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ERIC Number: ED099437
Record Type: RIE
Publication Date: 1974-Oct-25
Pages: 9
Abstractor: N/A
Reference Count: 0
Neonatal Precocity and the Black Experience.
Morgan, Harry
For some time now, classroom teachers have encouraged quiet manners and docile servitude of children who attend school. There is evidence to support the notion that this type of environment is not necessarily the best for maximizing the learning potential of all children. A variety of research efforts indicate that American black children and children who reside in what are commonly called Third World countries need an active environment for the most successful transfer and acquisition of knowledge. It seems to be true that our educating institutions have developed a system of teaching and learning tuned precisely to the nature and needs of white children. It also appears that certain upper income blacks--through direct interaction with the white subcultural habits, child rearing practices, values, motives, and life styles in general--are equally successful in "school learning" as whites. Conformity to the white cognitive model, however, should not constitute the whole of what we should be striving for in our schools. Most importantly, child development professionals and related practitioners, by supporting the low motor model, instill fear in the hearts and minds of black mothers who would otherwise be interacting openly and freely with their babies natural behavior. Black children need all the developmental freedom they can muster. (Author/JM)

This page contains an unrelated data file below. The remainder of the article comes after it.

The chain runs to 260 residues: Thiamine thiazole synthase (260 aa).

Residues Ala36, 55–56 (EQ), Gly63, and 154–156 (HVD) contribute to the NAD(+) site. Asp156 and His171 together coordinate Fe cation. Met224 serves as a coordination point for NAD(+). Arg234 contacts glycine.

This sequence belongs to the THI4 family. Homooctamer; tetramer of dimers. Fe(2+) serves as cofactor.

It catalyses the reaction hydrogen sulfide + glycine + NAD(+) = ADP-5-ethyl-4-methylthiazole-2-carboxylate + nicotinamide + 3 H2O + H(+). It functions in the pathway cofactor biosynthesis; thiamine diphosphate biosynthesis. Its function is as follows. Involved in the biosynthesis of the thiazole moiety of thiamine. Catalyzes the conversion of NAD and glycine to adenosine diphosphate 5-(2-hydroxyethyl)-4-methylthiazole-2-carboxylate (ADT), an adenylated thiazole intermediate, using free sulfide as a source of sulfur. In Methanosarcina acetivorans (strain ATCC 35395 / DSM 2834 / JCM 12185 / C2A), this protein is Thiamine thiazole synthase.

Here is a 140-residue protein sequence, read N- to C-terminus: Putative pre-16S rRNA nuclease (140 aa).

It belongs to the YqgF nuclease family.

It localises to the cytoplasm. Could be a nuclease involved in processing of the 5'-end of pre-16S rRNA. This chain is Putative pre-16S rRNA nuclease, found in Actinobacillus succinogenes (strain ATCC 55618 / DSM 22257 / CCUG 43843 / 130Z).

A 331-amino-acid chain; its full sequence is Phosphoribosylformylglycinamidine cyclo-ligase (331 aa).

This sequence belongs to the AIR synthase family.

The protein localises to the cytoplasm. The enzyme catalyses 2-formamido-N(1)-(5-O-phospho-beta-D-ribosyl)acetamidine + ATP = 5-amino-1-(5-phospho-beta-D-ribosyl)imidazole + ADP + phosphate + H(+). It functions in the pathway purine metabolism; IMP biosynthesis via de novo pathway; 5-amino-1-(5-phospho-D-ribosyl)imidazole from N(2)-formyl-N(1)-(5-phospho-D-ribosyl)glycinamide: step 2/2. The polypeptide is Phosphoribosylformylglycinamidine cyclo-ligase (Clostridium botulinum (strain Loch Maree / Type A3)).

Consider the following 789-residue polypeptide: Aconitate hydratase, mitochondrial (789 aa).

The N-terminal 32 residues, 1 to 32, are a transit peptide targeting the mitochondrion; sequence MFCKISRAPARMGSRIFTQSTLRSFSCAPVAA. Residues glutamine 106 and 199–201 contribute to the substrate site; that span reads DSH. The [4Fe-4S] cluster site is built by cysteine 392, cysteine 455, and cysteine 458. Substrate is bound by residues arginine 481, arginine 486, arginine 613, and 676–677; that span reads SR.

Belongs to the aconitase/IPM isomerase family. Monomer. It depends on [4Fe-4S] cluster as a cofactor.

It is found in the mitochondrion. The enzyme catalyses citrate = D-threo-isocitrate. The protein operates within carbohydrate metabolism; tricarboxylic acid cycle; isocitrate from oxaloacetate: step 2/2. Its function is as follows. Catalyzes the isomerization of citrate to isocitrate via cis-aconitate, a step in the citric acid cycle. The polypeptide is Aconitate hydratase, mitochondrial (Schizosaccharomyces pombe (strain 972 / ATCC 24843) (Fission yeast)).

Publication Type: Speeches/Meeting Papers
Education Level: N/A
Audience: N/A
Language: N/A
Sponsor: N/A
Authoring Institution: N/A
Note: Paper presented at the Annual Meeting of the Association for the Study of Afro-American Life and History (Philadelphia, Pennsylvania, October 1974)